From pandemic response to portable population health: A formative evaluation of the Detroit mobile health unit program

PLoS One. 2021 Nov 30;16(11):e0256908. doi: 10.1371/journal.pone.0256908. eCollection 2021.


This article describes our experience developing a novel mobile health unit (MHU) program in the Detroit, Michigan, metropolitan area. Our main objectives were to improve healthcare accessibility, quality and equity in our community during the novel coronavirus pandemic. While initially focused on SARS-CoV-2 testing, our program quickly evolved to include preventive health services. The MHU program began as a location-based SARS-CoV-2 testing strategy coordinated with local and state public health agencies. Community needs motivated further program expansion to include additional preventive healthcare and social services. MHU deployment was targeted to disease "hotspots" based on publicly available SARS-CoV-2 testing data and community-level information about social vulnerability. This formative evaluation explores whether our MHU deployment strategy enabled us to reach patients from communities with heightened social vulnerability as intended. From 3/20/20-3/24/21, the Detroit MHU program reached a total of 32,523 people. The proportion of patients who resided in communities with top quartile Centers for Disease Control and Prevention Social Vulnerability Index rankings increased from 25% during location-based "drive-through" SARS-CoV-2 testing (3/20/20-4/13/20) to 27% after pivoting to a mobile platform (4/13/20-to-8/31/20; p = 0.01). The adoption of a data-driven deployment strategy resulted in further improvement; 41% of the patients who sought MHU services from 9/1/20-to-3/24/21 lived in vulnerable communities (Cochrane Armitage test for trend, p<0.001). Since 10/1/21, 1,837 people received social service referrals and, as of 3/15/21, 4,603 were administered at least one dose of COVID-19 vaccine. Our MHU program demonstrates the capacity to provide needed healthcare and social services to difficult-to-reach populations from areas with heightened social vulnerability. This model can be expanded to meet emerging pandemic needs, but it is also uniquely capable of improving health equity by addressing longstanding gaps in primary care and social services in vulnerable communities.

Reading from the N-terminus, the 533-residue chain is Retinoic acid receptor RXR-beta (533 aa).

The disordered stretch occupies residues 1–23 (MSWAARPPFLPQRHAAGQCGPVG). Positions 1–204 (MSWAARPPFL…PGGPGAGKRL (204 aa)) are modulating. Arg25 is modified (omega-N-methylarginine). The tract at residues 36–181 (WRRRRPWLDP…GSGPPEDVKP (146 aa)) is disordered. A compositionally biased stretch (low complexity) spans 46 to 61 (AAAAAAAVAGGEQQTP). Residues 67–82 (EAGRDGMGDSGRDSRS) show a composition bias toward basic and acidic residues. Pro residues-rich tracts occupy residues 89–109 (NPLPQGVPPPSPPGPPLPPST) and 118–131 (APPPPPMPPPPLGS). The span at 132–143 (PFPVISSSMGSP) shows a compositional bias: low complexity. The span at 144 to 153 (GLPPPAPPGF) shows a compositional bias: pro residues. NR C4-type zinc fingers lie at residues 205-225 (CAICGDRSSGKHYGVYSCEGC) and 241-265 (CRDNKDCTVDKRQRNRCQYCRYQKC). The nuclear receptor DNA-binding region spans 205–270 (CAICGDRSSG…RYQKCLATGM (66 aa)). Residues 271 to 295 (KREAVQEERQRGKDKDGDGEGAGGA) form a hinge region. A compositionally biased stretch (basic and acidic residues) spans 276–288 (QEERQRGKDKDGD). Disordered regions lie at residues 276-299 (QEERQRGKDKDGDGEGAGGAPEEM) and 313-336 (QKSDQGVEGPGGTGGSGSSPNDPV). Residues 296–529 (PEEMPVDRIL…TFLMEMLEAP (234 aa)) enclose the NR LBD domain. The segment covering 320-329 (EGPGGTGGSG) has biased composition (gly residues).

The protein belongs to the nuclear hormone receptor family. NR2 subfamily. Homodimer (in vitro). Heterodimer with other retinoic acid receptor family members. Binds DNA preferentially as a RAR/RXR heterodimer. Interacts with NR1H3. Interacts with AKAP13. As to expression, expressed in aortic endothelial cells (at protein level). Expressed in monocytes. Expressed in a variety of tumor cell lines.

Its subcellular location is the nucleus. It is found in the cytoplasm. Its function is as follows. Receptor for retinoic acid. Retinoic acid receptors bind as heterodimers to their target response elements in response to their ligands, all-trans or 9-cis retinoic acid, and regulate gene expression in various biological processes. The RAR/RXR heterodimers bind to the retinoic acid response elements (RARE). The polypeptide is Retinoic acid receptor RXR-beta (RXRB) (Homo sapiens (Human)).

Publication types

  • Evaluation Study
  • Research Support, Non-U.S. Gov't

MeSH terms

  • Adult
  • COVID-19 Testing
  • Female
  • Geography
  • Health Services
  • Humans
  • Male
  • Michigan
  • Middle Aged
  • Mobile Health Units*
  • Pandemics* / prevention & control
  • Public Health*
  • Referral and Consultation
  • SARS-CoV-2 / isolation & purification
  • Social Work

Grants and funding

Funding was supplied by donors and non-profit organizations including United Way for Southeastern Michigan, the Community Foundation of Southeast Michigan/Detroit Medical Center Foundation, the Ralph C. Wilson Foundation, Community Organized Relief Effort (CORE), DTE Energy Foundation, Blue Cross Blue Shield of Michigan, and the Cielo Foundation. Michigan Department of Health and Human Services (MDHHS) also collaborated and contributed funding to support further growth and extension of services. A CDC funded program (1817) with the MDHHS Heart Disease and Stroke Prevention Unit allowed for cardiometabolic risk factor screening. In addition, funding for the PHOENIX program was provided by the Michigan Health Endowment Fund and Delta Dental Michigan.